I don't know if I like this, says Charlie. I'm not liking this one little bit. Then he tries again and this time he's got her head in the loop. The pig gives a mighty grunt and then she is tackled by Charlie into the snowbank. She is screaming bloody murder. At this point I go around the truck. The pig is back up and the two men are trying to restrain her with the rope by choking her. You'll kill her that way, I say. I grab the pig by the two front legs and lift. Charlie gets the idea and lifts the two back legs and she flips onto her back and we carry her around the truck down to the back of the trailer. Charlie loses his grip and I pat the pig's neck and loosen the rope from around her bruised skin. We'll get you home, buddy, I say. She relaxes on her side in the snow as we wait for Gamiel and Charlie's friend to lower the trailer's gate. Then we lift her onto the gate and she slides in, grunting with delight to be back with the other pig, which is her sister. Let's go I say to Susan. Good luck guys.
You left the door open, say the girls. It was cold.
We're driving through Hopkinton to get to the orchard. I'm stinking the car up wth the smell of the pig on my sweat pants. When we get to the orchard I get out of the car, what a beautiful sight of the mountains. And the snow is perfect, not too wet. The skis glide in the tracks and the girls are not too bad for the first time out on the skis they got for Christmas.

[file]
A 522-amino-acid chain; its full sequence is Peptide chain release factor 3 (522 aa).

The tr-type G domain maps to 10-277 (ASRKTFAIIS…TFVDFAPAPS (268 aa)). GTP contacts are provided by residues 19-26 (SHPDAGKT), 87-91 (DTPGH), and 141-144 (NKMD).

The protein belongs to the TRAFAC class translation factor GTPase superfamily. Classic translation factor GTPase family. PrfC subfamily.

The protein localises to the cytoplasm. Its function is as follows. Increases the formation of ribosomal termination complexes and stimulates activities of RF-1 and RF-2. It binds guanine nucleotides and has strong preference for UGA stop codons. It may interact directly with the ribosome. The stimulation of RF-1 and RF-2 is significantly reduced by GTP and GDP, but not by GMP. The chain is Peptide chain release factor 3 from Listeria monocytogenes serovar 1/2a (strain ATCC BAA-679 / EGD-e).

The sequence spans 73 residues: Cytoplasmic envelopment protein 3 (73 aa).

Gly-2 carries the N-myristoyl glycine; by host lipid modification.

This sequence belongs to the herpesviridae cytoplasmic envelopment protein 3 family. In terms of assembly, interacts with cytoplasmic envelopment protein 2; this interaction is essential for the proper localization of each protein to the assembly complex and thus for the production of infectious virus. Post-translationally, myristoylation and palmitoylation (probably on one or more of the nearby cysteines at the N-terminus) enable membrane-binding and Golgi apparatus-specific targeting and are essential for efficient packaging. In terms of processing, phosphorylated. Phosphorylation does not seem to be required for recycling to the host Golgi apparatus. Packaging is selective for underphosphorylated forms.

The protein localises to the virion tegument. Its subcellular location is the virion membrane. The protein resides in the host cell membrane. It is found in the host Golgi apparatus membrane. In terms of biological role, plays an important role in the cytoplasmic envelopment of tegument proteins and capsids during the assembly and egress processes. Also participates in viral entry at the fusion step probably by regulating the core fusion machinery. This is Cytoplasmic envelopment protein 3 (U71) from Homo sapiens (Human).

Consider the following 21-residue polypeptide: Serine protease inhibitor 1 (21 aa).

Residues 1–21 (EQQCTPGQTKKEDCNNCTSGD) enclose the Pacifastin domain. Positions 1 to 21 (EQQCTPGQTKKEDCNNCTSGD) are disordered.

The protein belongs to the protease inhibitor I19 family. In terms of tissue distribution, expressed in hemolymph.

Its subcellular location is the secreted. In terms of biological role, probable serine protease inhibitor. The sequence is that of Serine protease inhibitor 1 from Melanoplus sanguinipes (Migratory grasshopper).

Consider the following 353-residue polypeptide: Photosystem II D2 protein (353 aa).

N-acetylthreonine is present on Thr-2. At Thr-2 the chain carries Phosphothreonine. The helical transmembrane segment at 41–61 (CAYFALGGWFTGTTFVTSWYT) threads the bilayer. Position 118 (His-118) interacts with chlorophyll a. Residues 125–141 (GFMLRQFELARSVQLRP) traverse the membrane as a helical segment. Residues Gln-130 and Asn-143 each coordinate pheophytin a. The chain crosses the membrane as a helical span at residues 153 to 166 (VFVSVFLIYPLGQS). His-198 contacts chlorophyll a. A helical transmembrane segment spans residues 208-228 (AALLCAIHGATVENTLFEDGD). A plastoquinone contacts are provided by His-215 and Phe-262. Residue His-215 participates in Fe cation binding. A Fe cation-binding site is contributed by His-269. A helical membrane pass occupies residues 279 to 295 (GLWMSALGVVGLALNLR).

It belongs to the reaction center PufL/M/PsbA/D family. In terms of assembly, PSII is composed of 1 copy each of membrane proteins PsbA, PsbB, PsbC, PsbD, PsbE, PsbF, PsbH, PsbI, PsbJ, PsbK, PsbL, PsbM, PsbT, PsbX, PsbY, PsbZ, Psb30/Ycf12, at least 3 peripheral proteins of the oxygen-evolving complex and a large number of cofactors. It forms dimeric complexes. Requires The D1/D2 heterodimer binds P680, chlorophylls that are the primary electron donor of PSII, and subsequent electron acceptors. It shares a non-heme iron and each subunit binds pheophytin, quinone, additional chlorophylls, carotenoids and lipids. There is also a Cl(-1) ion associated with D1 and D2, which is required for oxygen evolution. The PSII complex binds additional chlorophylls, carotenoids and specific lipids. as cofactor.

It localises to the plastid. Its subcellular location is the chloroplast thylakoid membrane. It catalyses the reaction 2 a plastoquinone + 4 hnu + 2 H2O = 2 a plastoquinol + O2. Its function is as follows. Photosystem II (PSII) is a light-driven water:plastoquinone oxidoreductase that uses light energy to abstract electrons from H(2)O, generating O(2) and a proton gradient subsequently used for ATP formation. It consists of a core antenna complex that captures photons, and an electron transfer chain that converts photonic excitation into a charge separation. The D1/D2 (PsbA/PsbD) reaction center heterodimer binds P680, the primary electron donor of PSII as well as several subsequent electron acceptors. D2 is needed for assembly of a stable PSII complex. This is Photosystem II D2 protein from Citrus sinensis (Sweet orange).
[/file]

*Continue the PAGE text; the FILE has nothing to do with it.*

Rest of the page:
Monday, January 16, 2012

Martin Luther King Day 2012

Today is passing. You could make a list and tally all the things accomplished and all the things yet to do. Sum it up with an aphorism about Sisyphus and call it in. Or you can step back and assume the perspective of the distant observer and call it honorable and grand that on such a day it was decreed to honor such a man. And what is diversity that it should assume such an honorable position in our pantheon of national virtues? Because it's not enough any more to say that all men are created equal. We must acknowledge the evolution of this judgement and now decree all differences allowed to prosper in their own time and manner. Because diversity is the new unity. Some day perhaps the color of one's skin will be the lowest, menial ranking of divergent traits, nor will it correlate at all with the diversity of spirit, diversity of conscience and diversity of heart that befall us.

Tuesday, January 10, 2012

Bah Humbug said the Gingrich

Right now politics leaves me unexcited. There is no fire in the race. The Republican primary is interesting as spectacle, not serious politics. The people who are weighing their votes tonight in New Hampshire seem sadly deluded, and the partisanship, a mirror image of the fervor I admittedly felt the last electoral cycle, almost infantile. With all the hope Obama generated, he has been impotent to move the debate forward on any issue that matters to me. At great cost and in the face of undying ideological opposition he managed to pass his health care reform. But the Obama health care package, as far as I'm concerned, is papering over the fact that our health care costs are sky high because we are the most unhealthy people on the planet. Until our lifestyle changes, nothing else matters. At least Obama might be cognizant of that. These Republicans are too tied to barbecue and white bread to move the dial on anything of substance. Except maybe Ron Paul who wants to take us back to the days before the Civil War, when slaves were raising all our food not mechanized agriculture. But I don't know, that seems a little scary to me.